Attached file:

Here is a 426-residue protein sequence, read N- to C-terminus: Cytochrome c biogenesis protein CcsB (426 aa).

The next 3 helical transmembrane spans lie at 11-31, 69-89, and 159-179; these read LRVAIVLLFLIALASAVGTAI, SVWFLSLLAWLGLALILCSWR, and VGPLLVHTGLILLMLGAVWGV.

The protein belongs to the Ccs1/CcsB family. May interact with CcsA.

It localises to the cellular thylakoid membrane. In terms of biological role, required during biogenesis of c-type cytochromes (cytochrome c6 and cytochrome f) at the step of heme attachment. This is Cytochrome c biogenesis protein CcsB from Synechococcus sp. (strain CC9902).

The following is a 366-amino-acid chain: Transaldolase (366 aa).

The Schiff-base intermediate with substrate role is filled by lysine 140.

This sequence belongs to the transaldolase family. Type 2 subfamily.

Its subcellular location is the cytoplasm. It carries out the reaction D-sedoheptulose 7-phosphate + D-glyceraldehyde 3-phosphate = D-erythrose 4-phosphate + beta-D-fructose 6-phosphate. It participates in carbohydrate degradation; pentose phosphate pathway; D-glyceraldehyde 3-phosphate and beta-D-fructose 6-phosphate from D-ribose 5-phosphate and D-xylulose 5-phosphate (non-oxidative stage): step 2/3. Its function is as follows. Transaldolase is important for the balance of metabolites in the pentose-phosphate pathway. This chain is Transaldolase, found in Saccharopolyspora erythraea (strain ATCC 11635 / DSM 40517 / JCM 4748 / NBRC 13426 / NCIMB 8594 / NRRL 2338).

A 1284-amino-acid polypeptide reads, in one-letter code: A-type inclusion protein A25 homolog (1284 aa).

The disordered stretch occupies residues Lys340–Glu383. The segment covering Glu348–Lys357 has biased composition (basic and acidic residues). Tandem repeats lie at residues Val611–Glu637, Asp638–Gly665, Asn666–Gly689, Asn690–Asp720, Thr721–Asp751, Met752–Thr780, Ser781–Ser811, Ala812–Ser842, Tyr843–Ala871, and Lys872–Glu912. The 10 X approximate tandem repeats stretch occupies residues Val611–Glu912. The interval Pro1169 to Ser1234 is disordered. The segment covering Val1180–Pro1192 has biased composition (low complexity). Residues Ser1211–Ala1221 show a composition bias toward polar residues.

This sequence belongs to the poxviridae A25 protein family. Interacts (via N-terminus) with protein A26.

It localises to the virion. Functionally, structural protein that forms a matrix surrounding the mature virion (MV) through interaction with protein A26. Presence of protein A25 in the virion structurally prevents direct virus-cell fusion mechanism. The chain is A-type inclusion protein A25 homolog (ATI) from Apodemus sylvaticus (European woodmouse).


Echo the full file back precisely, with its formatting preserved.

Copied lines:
Here is a 426-residue protein sequence, read N- to C-terminus: Cytochrome c biogenesis protein CcsB (426 aa).

The next 3 helical transmembrane spans lie at 11-31, 69-89, and 159-179; these read LRVAIVLLFLIALASAVGTAI, SVWFLSLLAWLGLALILCSWR, and VGPLLVHTGLILLMLGAVWGV.

The protein belongs to the Ccs1/CcsB family. May interact with CcsA.

It localises to the cellular thylakoid membrane. In terms of biological role, required during biogenesis of c-type cytochromes (cytochrome c6 and cytochrome f) at the step of heme attachment. This is Cytochrome c biogenesis protein CcsB from Synechococcus sp. (strain CC9902).

The following is a 366-amino-acid chain: Transaldolase (366 aa).

The Schiff-base intermediate with substrate role is filled by lysine 140.

This sequence belongs to the transaldolase family. Type 2 subfamily.

Its subcellular location is the cytoplasm. It carries out the reaction D-sedoheptulose 7-phosphate + D-glyceraldehyde 3-phosphate = D-erythrose 4-phosphate + beta-D-fructose 6-phosphate. It participates in carbohydrate degradation; pentose phosphate pathway; D-glyceraldehyde 3-phosphate and beta-D-fructose 6-phosphate from D-ribose 5-phosphate and D-xylulose 5-phosphate (non-oxidative stage): step 2/3. Its function is as follows. Transaldolase is important for the balance of metabolites in the pentose-phosphate pathway. This chain is Transaldolase, found in Saccharopolyspora erythraea (strain ATCC 11635 / DSM 40517 / JCM 4748 / NBRC 13426 / NCIMB 8594 / NRRL 2338).

A 1284-amino-acid polypeptide reads, in one-letter code: A-type inclusion protein A25 homolog (1284 aa).

The disordered stretch occupies residues Lys340–Glu383. The segment covering Glu348–Lys357 has biased composition (basic and acidic residues). Tandem repeats lie at residues Val611–Glu637, Asp638–Gly665, Asn666–Gly689, Asn690–Asp720, Thr721–Asp751, Met752–Thr780, Ser781–Ser811, Ala812–Ser842, Tyr843–Ala871, and Lys872–Glu912. The 10 X approximate tandem repeats stretch occupies residues Val611–Glu912. The interval Pro1169 to Ser1234 is disordered. The segment covering Val1180–Pro1192 has biased composition (low complexity). Residues Ser1211–Ala1221 show a composition bias toward polar residues.

This sequence belongs to the poxviridae A25 protein family. Interacts (via N-terminus) with protein A26.

It localises to the virion. Functionally, structural protein that forms a matrix surrounding the mature virion (MV) through interaction with protein A26. Presence of protein A25 in the virion structurally prevents direct virus-cell fusion mechanism. The chain is A-type inclusion protein A25 homolog (ATI) from Apodemus sylvaticus (European woodmouse).